What is it?
The mid-life introduction of a Competition Package has become an established part of the BMW M3 (and now BMW M4) lifecycle, although you'd be forgiven for not knowing it. After all, when BMW came up with the idea on the fondly recalled E46, it opted to badge it the CS in the UK (a clever wheeze intended to highlight the model’s similarities with the low weight, very low volume and therefore highly sought-after CSL). The follow-up E90/E92 version - limited to shorter springs and a set of forged wheels - lacked the kind of consequential alterations that might have made it more memorable.
With the current F80/F82, the M division has endeavoured not to repeat the mistake. Most notably, it has opted to increase output from the turbocharged 3.0-litre straight-six. The gain may be modest - just 19bhp - but it is important: more is better in this class, and just as it helps distinguish the Competition Pack from the standard car, so the uprated 444bhp helps reduce the model’s headline deficiency versus the latest fire-breathing C63 AMG.
Elsewhere, new springs are again on the menu, accompanied by updated dampers and anti-roll bars, as well as a reconfiguring of the drive modes and stability control. The M sports exhaust is standard, as are the inevitably gargantuan, machine-polished 20in alloy wheels clad in Michelin Pilot Super Sport tyres. Lightweight sports seats are also part of the deal, but a significant overall reduction in mass is not: confirmation that the Competition Package is assuredly more about gilding the lily than stripping it back to its elements.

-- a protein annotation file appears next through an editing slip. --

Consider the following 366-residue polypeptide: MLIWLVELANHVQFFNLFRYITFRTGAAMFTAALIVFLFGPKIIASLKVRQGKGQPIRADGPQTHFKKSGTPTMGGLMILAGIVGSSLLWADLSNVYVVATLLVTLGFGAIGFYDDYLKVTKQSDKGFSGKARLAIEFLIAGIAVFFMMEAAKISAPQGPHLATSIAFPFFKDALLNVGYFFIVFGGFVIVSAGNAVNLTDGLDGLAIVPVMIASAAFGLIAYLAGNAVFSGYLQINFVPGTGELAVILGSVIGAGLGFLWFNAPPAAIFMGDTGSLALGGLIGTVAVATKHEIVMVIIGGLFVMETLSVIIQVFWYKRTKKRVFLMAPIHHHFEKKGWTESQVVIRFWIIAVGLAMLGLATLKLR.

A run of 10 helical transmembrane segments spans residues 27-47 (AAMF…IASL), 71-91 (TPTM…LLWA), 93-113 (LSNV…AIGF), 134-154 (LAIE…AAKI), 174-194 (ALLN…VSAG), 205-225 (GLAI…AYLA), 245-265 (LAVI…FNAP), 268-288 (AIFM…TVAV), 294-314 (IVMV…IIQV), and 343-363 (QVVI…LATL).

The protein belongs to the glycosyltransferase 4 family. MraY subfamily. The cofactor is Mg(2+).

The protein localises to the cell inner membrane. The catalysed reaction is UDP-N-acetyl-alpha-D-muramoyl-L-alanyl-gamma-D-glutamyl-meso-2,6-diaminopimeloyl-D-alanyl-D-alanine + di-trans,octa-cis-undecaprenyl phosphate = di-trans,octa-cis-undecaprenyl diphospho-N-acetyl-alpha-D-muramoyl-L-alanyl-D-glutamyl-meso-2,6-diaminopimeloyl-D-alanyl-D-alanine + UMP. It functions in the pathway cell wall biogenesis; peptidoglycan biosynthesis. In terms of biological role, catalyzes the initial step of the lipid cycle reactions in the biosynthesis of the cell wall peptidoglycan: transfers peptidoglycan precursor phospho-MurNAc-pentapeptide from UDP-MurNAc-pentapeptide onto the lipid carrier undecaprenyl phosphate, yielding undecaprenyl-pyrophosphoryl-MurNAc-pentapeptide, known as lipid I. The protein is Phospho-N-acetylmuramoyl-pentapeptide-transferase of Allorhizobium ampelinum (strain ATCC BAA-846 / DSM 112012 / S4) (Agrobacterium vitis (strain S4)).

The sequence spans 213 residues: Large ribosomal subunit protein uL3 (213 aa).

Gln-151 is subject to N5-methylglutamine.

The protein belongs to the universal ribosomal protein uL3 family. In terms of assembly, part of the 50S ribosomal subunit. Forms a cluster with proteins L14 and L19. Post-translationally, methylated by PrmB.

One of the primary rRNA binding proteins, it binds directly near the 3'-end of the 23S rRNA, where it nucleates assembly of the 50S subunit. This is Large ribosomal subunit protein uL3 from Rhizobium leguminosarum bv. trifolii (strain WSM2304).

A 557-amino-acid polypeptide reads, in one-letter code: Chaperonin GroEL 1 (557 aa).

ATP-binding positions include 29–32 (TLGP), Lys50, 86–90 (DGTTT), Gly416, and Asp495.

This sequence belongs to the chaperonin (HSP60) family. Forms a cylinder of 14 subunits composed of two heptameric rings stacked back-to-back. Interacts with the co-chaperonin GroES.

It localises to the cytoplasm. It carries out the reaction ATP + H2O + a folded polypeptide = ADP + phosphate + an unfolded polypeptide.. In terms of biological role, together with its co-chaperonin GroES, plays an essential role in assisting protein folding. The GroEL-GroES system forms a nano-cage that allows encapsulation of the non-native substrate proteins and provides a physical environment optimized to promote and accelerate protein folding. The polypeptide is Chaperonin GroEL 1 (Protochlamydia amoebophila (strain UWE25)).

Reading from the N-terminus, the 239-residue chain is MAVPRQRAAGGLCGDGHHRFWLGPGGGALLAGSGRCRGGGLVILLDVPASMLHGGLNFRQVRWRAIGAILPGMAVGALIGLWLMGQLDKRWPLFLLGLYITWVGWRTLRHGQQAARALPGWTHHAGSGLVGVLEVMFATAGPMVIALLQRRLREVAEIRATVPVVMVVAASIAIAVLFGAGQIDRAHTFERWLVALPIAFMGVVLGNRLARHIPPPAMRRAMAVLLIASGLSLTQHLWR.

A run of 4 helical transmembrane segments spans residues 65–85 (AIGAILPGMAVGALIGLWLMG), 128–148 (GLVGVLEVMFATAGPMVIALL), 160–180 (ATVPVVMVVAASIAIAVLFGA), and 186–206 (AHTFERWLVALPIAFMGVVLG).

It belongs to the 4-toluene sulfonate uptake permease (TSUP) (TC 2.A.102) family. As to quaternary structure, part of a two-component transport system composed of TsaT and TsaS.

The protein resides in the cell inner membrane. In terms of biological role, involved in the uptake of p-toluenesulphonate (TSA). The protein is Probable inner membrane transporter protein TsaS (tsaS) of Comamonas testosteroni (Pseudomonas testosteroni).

What's it like?
When we drove the E90 version almost six years ago, we mourned the lack of a recent drive of the standard car in order to measure its differences - so subtle was their impact. In the F80, the same is true: only, this time, it would hopefully serve to corroborate the improvements that have apparently been delivered by M GmbH’s hardware rethink.
My working memory of the current model, culled mostly from a group test involving the M4 last year, is of a brusquely fast and fidgety car; hugely talented, certainly - but all too often over-stimulated and short on the shine of universally applied polish. The Competition Package, in the quest for greater dynamism (or, more plausibly, brisker lap times), irons out many of the kinks.
Initially, that outcome seems implausible. So monumentally stiff was the M3 in question that if it registered the introduction of 100kg to its starboard side, I didn’t feel it. Combined with the liquorice-strip tyres, the suspension’s stringency is plain enough to have you screwed up in preparatory wince at the first sign of a bump in the road, but the predicted impact never comes. The overt tautness, it turns out, is not of the unyielding sort: in fact, it flexes as required and no more.
By retaining this splendidly thin and tactile layer of compliance (I’d hazard a guess that most of the Pack's premium is eaten up by the dampers) the Competition Pack’s tacked-down firmness not only enhances the M3’s poise and composure across the board, but also increases the amount of feedback registered in the steering wheel and seatbacks. Nowhere is this more telling than in the realisation that its Sport Plus mode, previously an unrelenting suspension setting best reserved for the track, is not only selectable on British roads - but actively desirable.